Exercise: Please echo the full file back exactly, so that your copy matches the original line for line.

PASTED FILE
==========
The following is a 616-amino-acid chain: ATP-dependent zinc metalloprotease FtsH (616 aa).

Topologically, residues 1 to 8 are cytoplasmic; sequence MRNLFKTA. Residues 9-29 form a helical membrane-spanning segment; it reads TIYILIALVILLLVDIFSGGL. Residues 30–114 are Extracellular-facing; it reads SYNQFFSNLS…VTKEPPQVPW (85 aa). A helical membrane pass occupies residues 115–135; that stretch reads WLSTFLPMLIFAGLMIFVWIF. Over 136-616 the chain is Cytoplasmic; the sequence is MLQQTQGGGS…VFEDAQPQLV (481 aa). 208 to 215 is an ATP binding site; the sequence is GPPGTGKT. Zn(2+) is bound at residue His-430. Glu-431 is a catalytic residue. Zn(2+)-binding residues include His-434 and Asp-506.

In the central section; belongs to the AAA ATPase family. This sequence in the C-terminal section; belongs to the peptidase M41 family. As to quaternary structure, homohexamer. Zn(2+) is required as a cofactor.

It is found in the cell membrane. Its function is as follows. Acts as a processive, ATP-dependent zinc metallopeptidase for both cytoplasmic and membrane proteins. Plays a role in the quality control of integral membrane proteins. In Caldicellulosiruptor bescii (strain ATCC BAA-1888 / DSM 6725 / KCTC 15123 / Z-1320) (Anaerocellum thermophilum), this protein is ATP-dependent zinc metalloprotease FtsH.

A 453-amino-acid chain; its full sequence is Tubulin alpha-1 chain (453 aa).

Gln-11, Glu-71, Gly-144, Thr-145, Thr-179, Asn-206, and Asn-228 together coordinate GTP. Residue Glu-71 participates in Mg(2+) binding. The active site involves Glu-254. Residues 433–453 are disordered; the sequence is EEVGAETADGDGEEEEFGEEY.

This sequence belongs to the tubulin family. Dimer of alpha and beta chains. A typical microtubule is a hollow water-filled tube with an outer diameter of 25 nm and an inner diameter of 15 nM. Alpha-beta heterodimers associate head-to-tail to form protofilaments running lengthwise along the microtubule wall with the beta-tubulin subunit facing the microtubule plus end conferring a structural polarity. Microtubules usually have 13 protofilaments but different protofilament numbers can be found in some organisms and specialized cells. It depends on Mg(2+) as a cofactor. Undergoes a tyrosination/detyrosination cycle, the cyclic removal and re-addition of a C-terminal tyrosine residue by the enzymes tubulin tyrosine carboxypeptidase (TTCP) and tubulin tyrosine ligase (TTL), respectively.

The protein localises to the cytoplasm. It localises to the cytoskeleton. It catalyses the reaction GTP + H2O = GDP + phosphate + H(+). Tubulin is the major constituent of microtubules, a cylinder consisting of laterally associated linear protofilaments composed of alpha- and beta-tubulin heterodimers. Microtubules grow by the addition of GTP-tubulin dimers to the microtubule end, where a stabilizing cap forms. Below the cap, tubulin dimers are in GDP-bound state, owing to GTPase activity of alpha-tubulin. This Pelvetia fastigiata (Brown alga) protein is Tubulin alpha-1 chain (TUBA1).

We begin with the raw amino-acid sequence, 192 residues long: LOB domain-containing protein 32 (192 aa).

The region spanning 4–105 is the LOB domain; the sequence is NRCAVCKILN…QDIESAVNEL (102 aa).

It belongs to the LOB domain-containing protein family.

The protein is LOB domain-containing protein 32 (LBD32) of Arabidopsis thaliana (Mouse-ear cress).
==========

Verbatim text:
The following is a 616-amino-acid chain: ATP-dependent zinc metalloprotease FtsH (616 aa).

Topologically, residues 1 to 8 are cytoplasmic; sequence MRNLFKTA. Residues 9-29 form a helical membrane-spanning segment; it reads TIYILIALVILLLVDIFSGGL. Residues 30–114 are Extracellular-facing; it reads SYNQFFSNLS…VTKEPPQVPW (85 aa). A helical membrane pass occupies residues 115–135; that stretch reads WLSTFLPMLIFAGLMIFVWIF. Over 136-616 the chain is Cytoplasmic; the sequence is MLQQTQGGGS…VFEDAQPQLV (481 aa). 208 to 215 is an ATP binding site; the sequence is GPPGTGKT. Zn(2+) is bound at residue His-430. Glu-431 is a catalytic residue. Zn(2+)-binding residues include His-434 and Asp-506.

In the central section; belongs to the AAA ATPase family. This sequence in the C-terminal section; belongs to the peptidase M41 family. As to quaternary structure, homohexamer. Zn(2+) is required as a cofactor.

It is found in the cell membrane. Its function is as follows. Acts as a processive, ATP-dependent zinc metallopeptidase for both cytoplasmic and membrane proteins. Plays a role in the quality control of integral membrane proteins. In Caldicellulosiruptor bescii (strain ATCC BAA-1888 / DSM 6725 / KCTC 15123 / Z-1320) (Anaerocellum thermophilum), this protein is ATP-dependent zinc metalloprotease FtsH.

A 453-amino-acid chain; its full sequence is Tubulin alpha-1 chain (453 aa).

Gln-11, Glu-71, Gly-144, Thr-145, Thr-179, Asn-206, and Asn-228 together coordinate GTP. Residue Glu-71 participates in Mg(2+) binding. The active site involves Glu-254. Residues 433–453 are disordered; the sequence is EEVGAETADGDGEEEEFGEEY.

This sequence belongs to the tubulin family. Dimer of alpha and beta chains. A typical microtubule is a hollow water-filled tube with an outer diameter of 25 nm and an inner diameter of 15 nM. Alpha-beta heterodimers associate head-to-tail to form protofilaments running lengthwise along the microtubule wall with the beta-tubulin subunit facing the microtubule plus end conferring a structural polarity. Microtubules usually have 13 protofilaments but different protofilament numbers can be found in some organisms and specialized cells. It depends on Mg(2+) as a cofactor. Undergoes a tyrosination/detyrosination cycle, the cyclic removal and re-addition of a C-terminal tyrosine residue by the enzymes tubulin tyrosine carboxypeptidase (TTCP) and tubulin tyrosine ligase (TTL), respectively.

The protein localises to the cytoplasm. It localises to the cytoskeleton. It catalyses the reaction GTP + H2O = GDP + phosphate + H(+). Tubulin is the major constituent of microtubules, a cylinder consisting of laterally associated linear protofilaments composed of alpha- and beta-tubulin heterodimers. Microtubules grow by the addition of GTP-tubulin dimers to the microtubule end, where a stabilizing cap forms. Below the cap, tubulin dimers are in GDP-bound state, owing to GTPase activity of alpha-tubulin. This Pelvetia fastigiata (Brown alga) protein is Tubulin alpha-1 chain (TUBA1).

We begin with the raw amino-acid sequence, 192 residues long: LOB domain-containing protein 32 (192 aa).

The region spanning 4–105 is the LOB domain; the sequence is NRCAVCKILN…QDIESAVNEL (102 aa).

It belongs to the LOB domain-containing protein family.

The protein is LOB domain-containing protein 32 (LBD32) of Arabidopsis thaliana (Mouse-ear cress).